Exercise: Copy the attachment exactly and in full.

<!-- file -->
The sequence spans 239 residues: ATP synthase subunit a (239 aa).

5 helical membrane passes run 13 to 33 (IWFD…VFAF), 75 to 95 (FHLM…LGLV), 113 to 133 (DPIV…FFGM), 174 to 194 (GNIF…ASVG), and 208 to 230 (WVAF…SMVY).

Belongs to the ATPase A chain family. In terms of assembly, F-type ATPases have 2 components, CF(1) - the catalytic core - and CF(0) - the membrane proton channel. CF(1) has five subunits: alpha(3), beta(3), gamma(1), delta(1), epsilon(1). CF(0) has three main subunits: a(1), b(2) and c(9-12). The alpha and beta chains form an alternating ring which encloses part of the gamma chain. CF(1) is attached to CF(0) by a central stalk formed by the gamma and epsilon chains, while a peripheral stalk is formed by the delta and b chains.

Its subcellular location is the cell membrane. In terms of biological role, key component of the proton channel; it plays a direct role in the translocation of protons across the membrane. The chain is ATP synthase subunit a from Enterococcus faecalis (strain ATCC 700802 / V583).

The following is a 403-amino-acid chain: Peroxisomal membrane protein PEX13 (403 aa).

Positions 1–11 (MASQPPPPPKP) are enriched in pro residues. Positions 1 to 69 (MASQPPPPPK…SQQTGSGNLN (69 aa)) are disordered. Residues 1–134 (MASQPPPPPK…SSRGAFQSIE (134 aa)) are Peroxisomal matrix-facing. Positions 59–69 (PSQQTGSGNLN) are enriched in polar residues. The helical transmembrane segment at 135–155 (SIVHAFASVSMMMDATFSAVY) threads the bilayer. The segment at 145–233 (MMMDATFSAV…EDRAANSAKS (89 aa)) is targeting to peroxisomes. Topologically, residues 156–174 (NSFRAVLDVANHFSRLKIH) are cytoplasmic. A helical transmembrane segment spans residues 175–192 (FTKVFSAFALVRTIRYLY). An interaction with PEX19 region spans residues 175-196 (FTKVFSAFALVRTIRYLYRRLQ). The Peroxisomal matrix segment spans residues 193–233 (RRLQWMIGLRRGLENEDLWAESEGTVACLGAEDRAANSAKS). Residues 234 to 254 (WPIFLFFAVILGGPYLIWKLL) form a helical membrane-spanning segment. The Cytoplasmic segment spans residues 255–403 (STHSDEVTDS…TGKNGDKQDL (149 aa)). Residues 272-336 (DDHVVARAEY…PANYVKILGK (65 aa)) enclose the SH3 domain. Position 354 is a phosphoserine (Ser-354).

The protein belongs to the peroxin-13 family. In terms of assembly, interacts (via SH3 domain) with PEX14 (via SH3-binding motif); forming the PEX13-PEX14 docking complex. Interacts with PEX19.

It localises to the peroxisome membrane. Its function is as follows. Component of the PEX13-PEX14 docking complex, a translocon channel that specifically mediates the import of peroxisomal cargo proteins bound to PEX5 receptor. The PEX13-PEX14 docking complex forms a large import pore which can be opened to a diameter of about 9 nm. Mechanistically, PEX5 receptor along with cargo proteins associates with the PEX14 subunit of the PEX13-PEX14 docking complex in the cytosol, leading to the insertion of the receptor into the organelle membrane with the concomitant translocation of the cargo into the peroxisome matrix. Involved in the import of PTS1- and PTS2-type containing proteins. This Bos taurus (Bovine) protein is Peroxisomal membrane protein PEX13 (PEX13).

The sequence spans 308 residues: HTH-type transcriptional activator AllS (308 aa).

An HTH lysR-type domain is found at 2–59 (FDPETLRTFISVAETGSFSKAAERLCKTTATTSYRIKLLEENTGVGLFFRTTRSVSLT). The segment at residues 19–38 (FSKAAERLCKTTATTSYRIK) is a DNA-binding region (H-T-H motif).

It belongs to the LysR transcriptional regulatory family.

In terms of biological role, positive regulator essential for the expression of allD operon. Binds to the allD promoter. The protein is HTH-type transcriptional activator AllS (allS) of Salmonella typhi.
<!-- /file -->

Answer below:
The sequence spans 239 residues: ATP synthase subunit a (239 aa).

5 helical membrane passes run 13 to 33 (IWFD…VFAF), 75 to 95 (FHLM…LGLV), 113 to 133 (DPIV…FFGM), 174 to 194 (GNIF…ASVG), and 208 to 230 (WVAF…SMVY).

Belongs to the ATPase A chain family. In terms of assembly, F-type ATPases have 2 components, CF(1) - the catalytic core - and CF(0) - the membrane proton channel. CF(1) has five subunits: alpha(3), beta(3), gamma(1), delta(1), epsilon(1). CF(0) has three main subunits: a(1), b(2) and c(9-12). The alpha and beta chains form an alternating ring which encloses part of the gamma chain. CF(1) is attached to CF(0) by a central stalk formed by the gamma and epsilon chains, while a peripheral stalk is formed by the delta and b chains.

Its subcellular location is the cell membrane. In terms of biological role, key component of the proton channel; it plays a direct role in the translocation of protons across the membrane. The chain is ATP synthase subunit a from Enterococcus faecalis (strain ATCC 700802 / V583).

The following is a 403-amino-acid chain: Peroxisomal membrane protein PEX13 (403 aa).

Positions 1–11 (MASQPPPPPKP) are enriched in pro residues. Positions 1 to 69 (MASQPPPPPK…SQQTGSGNLN (69 aa)) are disordered. Residues 1–134 (MASQPPPPPK…SSRGAFQSIE (134 aa)) are Peroxisomal matrix-facing. Positions 59–69 (PSQQTGSGNLN) are enriched in polar residues. The helical transmembrane segment at 135–155 (SIVHAFASVSMMMDATFSAVY) threads the bilayer. The segment at 145–233 (MMMDATFSAV…EDRAANSAKS (89 aa)) is targeting to peroxisomes. Topologically, residues 156–174 (NSFRAVLDVANHFSRLKIH) are cytoplasmic. A helical transmembrane segment spans residues 175–192 (FTKVFSAFALVRTIRYLY). An interaction with PEX19 region spans residues 175-196 (FTKVFSAFALVRTIRYLYRRLQ). The Peroxisomal matrix segment spans residues 193–233 (RRLQWMIGLRRGLENEDLWAESEGTVACLGAEDRAANSAKS). Residues 234 to 254 (WPIFLFFAVILGGPYLIWKLL) form a helical membrane-spanning segment. The Cytoplasmic segment spans residues 255–403 (STHSDEVTDS…TGKNGDKQDL (149 aa)). Residues 272-336 (DDHVVARAEY…PANYVKILGK (65 aa)) enclose the SH3 domain. Position 354 is a phosphoserine (Ser-354).

The protein belongs to the peroxin-13 family. In terms of assembly, interacts (via SH3 domain) with PEX14 (via SH3-binding motif); forming the PEX13-PEX14 docking complex. Interacts with PEX19.

It localises to the peroxisome membrane. Its function is as follows. Component of the PEX13-PEX14 docking complex, a translocon channel that specifically mediates the import of peroxisomal cargo proteins bound to PEX5 receptor. The PEX13-PEX14 docking complex forms a large import pore which can be opened to a diameter of about 9 nm. Mechanistically, PEX5 receptor along with cargo proteins associates with the PEX14 subunit of the PEX13-PEX14 docking complex in the cytosol, leading to the insertion of the receptor into the organelle membrane with the concomitant translocation of the cargo into the peroxisome matrix. Involved in the import of PTS1- and PTS2-type containing proteins. This Bos taurus (Bovine) protein is Peroxisomal membrane protein PEX13 (PEX13).

The sequence spans 308 residues: HTH-type transcriptional activator AllS (308 aa).

An HTH lysR-type domain is found at 2–59 (FDPETLRTFISVAETGSFSKAAERLCKTTATTSYRIKLLEENTGVGLFFRTTRSVSLT). The segment at residues 19–38 (FSKAAERLCKTTATTSYRIK) is a DNA-binding region (H-T-H motif).

It belongs to the LysR transcriptional regulatory family.

In terms of biological role, positive regulator essential for the expression of allD operon. Binds to the allD promoter. The protein is HTH-type transcriptional activator AllS (allS) of Salmonella typhi.